The new normal. We’ve all heard about it, talked about it or used it as the opening line of a marketing blog. Most of us say it inside our heads with capital letters: The New Normal. When I first considered that idea, I anticipated that we’d eventually arrive at some destination where, while things might look different, at least we’d all be operating in the same marketing universe together.
But that doesn’t appear to be the case … and that might be a very good thing for marketers and marketing in general. As we consider how to interact with our customers and prospects about big issues like Black Lives Matter, the coronavirus pandemic and the potentially bleak economic outlook we’re facing, it’s clear that now more than ever it’s critical to be authentic to your brand and voice. This means there aren’t any stock answers. We’re all being forced to really think about what marketing means for our own organizations.
And marketers have been thinking and making necessary adjustments. In the “adapt or perish” vein, 44% of CMOs have cut events from their marketing lineup this year, according to a recent Gartner survey. They’re bullish about their budgets next year—78% expect their budgets to grow— and anticipate an even stronger focus on digital opportunities: 78% expect their social marketing budget to grow, 71% expect an increase in budget for mobile, 71% for websites, 69% for SEO, 65% for partner and affiliate marketing, 64% for paid search and 63% for email marketing.
At Scribewise, we’re lucky to work with a lot of smart clients who are in the trenches figuring out these big marketing issues. We asked them what the new normal means for them and how they’re moving forward. While you may not be able to port over their advice to your own strategies as a whole (again, be authentic!), what they said is hopeful, inspiring and chock full of lessons you can apply laterally.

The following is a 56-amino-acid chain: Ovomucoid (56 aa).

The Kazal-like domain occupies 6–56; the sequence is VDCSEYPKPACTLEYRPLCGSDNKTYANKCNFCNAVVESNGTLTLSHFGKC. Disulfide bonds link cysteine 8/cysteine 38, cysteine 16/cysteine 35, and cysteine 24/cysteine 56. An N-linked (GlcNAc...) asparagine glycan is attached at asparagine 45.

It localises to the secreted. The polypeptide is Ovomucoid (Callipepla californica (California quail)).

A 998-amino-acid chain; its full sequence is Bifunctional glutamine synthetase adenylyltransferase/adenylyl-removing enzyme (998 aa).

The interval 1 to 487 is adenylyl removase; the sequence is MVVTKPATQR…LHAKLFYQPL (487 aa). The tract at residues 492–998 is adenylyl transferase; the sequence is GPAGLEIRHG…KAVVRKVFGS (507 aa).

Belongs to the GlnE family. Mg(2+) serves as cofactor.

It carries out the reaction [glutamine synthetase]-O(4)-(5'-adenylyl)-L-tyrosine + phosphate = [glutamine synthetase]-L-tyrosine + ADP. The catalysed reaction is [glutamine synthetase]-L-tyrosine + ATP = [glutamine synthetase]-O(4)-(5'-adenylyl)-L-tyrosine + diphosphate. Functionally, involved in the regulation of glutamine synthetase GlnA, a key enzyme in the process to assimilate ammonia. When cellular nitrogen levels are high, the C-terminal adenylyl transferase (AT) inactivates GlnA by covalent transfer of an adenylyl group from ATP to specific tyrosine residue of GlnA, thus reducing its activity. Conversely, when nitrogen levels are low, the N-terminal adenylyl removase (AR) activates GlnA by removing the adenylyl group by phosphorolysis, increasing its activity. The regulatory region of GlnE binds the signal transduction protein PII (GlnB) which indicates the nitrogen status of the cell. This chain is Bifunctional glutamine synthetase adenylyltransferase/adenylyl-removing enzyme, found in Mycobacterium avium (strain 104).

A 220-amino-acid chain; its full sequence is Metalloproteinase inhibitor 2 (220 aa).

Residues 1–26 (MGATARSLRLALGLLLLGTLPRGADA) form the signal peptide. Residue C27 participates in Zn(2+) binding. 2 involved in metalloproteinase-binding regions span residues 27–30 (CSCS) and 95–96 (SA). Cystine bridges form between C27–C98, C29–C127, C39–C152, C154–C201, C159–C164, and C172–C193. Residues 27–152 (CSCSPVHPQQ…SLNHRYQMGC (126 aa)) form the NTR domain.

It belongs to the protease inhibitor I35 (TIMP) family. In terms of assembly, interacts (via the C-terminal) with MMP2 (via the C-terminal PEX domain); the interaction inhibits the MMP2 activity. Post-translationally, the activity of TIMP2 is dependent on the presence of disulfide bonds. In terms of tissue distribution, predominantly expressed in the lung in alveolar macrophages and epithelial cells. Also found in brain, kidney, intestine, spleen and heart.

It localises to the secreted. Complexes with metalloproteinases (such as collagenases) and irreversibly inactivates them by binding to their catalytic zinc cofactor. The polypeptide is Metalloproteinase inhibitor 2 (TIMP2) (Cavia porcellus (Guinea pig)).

Start by Asking the Most Important Question
Ellen Hosafros has a storied career across journalism and brand marketing, and now leads corporate communications for Corporate Synergies, a national insurance and employee benefits brokerage.
In that-makes-perfect-sense news, she told us that what we’re feeling about the new normal tracks with what she’s seeing and the environment that both she and Corporate Synergies’ clients are operating in.
“Adapting marketing outreach to this fluid national healthcare crisis is critical. Our teams have reimagined nearly every prospect and client touchpoint with the question, ‘Does the status quo still work?’ Invariably the answer is no, and so we adjust. The same is true of public relations efforts. What worked like gangbusters in 2019 is antiquated and archaic today.”
If the status quo is particularly dangerous nowadays, sticking with the old ways of doing things may not simply result in neutral or lackluster results; it could harm your brand. Case in point: Those one-time “cute” cultural nods Trader Joe’s gave to its international food choices aren’t so cute anymore. Time to update the status quo, Joe.
And you, too, should take a look at your own status quo. We prepared a helpful deck on navigating the pandemic; check out slide 5 of Business, Interrupted for the key questions you should be asking. You can even consider this an agenda for the rigorous discussion your marketing team should be having on the path forward.
But Don’t Throw It All Away
A good brand should weather the storm, even big ones like we’re experiencing now. While the status quo around how you go-to-market and talk about your brand should be questioned, the core of who you are and what you stand for should be more stable.
That’s exactly how marketing is shaping up for Amy Bielecki, the director of marketing at NEST, a company that provides the technology and operational know-how for the integrated facilities management industry.